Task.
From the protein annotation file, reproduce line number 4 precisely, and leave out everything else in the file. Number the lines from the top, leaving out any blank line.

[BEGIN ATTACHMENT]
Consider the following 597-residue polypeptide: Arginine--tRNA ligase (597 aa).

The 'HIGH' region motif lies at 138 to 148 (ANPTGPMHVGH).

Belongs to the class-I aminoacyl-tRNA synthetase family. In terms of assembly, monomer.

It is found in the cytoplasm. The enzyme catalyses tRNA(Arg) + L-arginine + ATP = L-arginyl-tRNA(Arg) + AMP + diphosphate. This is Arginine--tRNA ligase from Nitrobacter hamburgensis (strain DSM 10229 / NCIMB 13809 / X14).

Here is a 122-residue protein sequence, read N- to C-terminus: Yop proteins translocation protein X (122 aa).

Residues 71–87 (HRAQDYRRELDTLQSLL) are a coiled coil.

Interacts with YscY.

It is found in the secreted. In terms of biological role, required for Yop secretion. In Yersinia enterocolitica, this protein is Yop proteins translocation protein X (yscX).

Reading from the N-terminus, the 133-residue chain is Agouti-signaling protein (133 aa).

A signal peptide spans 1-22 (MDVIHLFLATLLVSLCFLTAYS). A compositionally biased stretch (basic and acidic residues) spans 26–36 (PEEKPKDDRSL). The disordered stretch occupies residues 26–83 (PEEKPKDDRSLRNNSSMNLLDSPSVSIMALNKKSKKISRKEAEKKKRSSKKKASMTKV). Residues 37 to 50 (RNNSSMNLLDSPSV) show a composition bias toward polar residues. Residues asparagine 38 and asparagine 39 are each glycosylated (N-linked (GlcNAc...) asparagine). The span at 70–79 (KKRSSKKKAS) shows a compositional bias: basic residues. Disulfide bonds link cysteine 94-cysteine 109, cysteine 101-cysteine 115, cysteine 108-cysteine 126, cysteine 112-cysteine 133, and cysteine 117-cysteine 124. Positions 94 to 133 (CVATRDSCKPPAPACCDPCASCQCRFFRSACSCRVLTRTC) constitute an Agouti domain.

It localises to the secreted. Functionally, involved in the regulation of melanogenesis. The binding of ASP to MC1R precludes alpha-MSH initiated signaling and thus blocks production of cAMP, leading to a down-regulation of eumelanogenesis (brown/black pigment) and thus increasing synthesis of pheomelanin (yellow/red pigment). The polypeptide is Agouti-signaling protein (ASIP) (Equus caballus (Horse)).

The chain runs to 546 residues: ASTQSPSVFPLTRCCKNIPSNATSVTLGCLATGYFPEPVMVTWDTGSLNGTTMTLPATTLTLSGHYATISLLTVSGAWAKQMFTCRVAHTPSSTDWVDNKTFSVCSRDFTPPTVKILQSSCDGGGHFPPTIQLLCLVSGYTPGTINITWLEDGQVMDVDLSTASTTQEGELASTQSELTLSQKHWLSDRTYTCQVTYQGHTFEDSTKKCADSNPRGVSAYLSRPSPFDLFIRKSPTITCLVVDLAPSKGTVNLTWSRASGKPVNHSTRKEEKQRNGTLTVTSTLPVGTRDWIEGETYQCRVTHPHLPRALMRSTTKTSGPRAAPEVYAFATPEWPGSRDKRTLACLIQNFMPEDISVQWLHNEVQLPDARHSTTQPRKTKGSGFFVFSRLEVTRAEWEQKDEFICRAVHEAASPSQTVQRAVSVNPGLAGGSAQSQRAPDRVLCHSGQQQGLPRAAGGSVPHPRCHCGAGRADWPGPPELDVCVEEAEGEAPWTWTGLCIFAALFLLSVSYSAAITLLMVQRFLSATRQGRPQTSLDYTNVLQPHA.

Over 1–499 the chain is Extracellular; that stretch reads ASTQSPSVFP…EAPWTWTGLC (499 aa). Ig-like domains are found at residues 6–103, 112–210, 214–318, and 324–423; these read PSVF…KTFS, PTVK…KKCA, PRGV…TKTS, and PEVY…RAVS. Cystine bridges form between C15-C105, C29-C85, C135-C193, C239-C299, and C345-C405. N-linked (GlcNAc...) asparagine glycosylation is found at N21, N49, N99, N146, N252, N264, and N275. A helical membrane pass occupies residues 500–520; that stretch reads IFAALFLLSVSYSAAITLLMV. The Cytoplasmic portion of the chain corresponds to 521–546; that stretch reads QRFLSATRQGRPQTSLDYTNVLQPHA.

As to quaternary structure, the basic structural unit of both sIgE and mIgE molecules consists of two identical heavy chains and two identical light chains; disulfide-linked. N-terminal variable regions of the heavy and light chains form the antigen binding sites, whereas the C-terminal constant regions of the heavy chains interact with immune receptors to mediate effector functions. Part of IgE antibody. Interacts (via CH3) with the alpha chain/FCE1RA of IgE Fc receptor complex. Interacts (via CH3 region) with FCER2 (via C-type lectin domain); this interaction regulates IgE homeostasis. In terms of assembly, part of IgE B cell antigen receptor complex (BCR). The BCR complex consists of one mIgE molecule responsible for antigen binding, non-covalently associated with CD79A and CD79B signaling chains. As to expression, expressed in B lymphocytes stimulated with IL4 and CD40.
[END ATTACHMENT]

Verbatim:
It is found in the cytoplasm. The enzyme catalyses tRNA(Arg) + L-arginine + ATP = L-arginyl-tRNA(Arg) + AMP + diphosphate. This is Arginine--tRNA ligase from Nitrobacter hamburgensis (strain DSM 10229 / NCIMB 13809 / X14).